The cube-shaped rock in his lap continued to pulse. The sound was so loud it almost drowned out his parents’ arguing downstairs.
He placed his hands on the cube and held it tight. The cube pulsed even more. And slowly, so very slowly, the cube began to dissolve until there was nothing left at all.
Steven closed his eyes. None of it made sense. The sound was gone but still he felt the beating—which now came from within his chest.
He opened his bedroom door with caution and tiptoed the length of the hallway toward the steps. Somewhere downstairs his parents continued arguing, and though he only caught a few words, he knew their dispute involved him. They were worried—not only had their son tried to run away tonight, but he had almost been expired by a zombie—and they wanted to protect him but weren’t sure just how to do it.
He stood at the top of the stairs much longer than he’d intended, staring at the pictures on the walls, at the carpet, even the boarder that ran near the ceiling. Each was a different color, a different shade. Nothing like the gray he’d become accustomed to his entire existence.
Everything had changed the moment he realized his heart had started beating. His body had somehow absorbed the life inside the cube. A warm tingling in his chest had spread throughout his entire body, down his legs to his toes, down his arms to his fingertips, and when he opened his eyes again he had watched with a kind of wonder as the black and white and gray of the world began receding around him, until the floor, the walls, the ceiling, everything was painted with color.
He had fallen back onto the bed then, his body shutting down for a couple of seconds, the muscles and tendons which had never really been used before having to recharge. Even his lungs had begun to work, and he breathed oxygen for the first time, taking large gulps of air until he became acquainted with this new function and began breathing regularly.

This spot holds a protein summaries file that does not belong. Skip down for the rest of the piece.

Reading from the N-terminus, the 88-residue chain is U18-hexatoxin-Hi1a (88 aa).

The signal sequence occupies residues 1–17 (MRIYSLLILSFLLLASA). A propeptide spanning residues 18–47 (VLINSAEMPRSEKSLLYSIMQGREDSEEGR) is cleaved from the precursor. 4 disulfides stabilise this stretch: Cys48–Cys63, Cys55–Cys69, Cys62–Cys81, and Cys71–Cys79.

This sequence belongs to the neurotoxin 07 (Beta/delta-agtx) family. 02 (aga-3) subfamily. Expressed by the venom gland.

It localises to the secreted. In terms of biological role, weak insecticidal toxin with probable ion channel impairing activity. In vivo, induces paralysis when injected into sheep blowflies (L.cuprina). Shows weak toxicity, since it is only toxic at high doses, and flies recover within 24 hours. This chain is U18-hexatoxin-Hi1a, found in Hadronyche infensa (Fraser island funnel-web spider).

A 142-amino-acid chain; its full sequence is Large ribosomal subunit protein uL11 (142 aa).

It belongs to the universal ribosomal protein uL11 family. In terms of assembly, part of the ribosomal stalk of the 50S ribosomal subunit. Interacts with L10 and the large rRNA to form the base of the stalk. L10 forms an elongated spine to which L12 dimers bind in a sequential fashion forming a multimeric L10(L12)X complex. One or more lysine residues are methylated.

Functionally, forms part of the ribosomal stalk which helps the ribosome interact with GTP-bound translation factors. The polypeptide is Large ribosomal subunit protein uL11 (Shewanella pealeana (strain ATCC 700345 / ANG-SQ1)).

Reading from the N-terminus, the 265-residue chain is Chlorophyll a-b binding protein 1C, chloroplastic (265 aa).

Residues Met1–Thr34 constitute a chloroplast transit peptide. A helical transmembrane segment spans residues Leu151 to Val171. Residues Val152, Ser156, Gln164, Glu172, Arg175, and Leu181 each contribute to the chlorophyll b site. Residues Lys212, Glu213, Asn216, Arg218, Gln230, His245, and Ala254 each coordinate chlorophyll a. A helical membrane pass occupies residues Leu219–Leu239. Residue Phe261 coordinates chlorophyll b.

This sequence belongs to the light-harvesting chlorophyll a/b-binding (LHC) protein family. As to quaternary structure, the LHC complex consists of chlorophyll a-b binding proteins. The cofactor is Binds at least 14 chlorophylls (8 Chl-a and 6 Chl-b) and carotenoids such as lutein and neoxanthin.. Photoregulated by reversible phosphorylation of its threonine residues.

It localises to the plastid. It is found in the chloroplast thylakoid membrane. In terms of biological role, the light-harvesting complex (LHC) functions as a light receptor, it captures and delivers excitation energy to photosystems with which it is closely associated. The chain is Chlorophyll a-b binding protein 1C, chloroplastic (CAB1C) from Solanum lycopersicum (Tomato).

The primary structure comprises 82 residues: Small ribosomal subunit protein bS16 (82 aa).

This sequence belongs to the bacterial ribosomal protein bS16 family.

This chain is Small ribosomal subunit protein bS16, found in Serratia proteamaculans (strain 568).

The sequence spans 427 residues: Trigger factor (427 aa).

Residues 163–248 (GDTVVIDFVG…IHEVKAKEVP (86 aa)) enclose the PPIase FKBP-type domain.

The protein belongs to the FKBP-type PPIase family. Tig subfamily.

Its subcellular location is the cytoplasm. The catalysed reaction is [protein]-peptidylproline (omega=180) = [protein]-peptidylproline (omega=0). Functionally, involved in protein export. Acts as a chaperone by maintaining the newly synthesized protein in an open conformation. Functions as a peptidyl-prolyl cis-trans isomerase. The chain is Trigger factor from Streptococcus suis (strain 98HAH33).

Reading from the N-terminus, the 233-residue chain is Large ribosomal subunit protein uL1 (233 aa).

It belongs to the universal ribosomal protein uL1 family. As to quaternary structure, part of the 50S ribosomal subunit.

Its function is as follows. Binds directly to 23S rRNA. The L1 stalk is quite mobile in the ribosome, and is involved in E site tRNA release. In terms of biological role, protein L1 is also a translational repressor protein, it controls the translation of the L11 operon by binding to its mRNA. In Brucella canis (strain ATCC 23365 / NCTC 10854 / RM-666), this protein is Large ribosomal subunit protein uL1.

As he lay there he sniffed the stale air, could smell what he somehow knew internally was a mixture of dust and decayed skin and hair and laundry detergent. He knew other things internally now too, as if a door to new information in his brain had just been opened.
Somewhere below him now, probably in the kitchen, his parents continued their argument, though there was less intensity now, less gargled and guttural shouting. He knew what they were arguing about. His father wanted to send Steven away for psychiatric help, while his mother wanted to just ignore it, pretend like the entire thing hadn’t happened. Eventually they would arrive to a decision and come to see him. And when they did, what would they find?
Their son—a monstrosity, a crime against nature.
He shuddered at the thought, feeling a chill race through his soul, and found it both terrifying and exhilarating at the same time. It was a feeling he’d never experienced before, and he wanted to feel it again. How many more feelings were there? How many more colors? He remembered the zombie mentioning something about smells and tastes. How many of those were there?
A gasp pulled him away from his thoughts.
He glanced down the stairs to find his parents standing at the bottom. Unlike Steven’s skin which had become pale and smooth, theirs was decayed and brownish gray, their eyes and hair pitch black.
Steven’s mother had been the one who gasped. She held her hand to her mouth and stared up at him with wide black eyes. His father stood beside her, slowly shaking his head.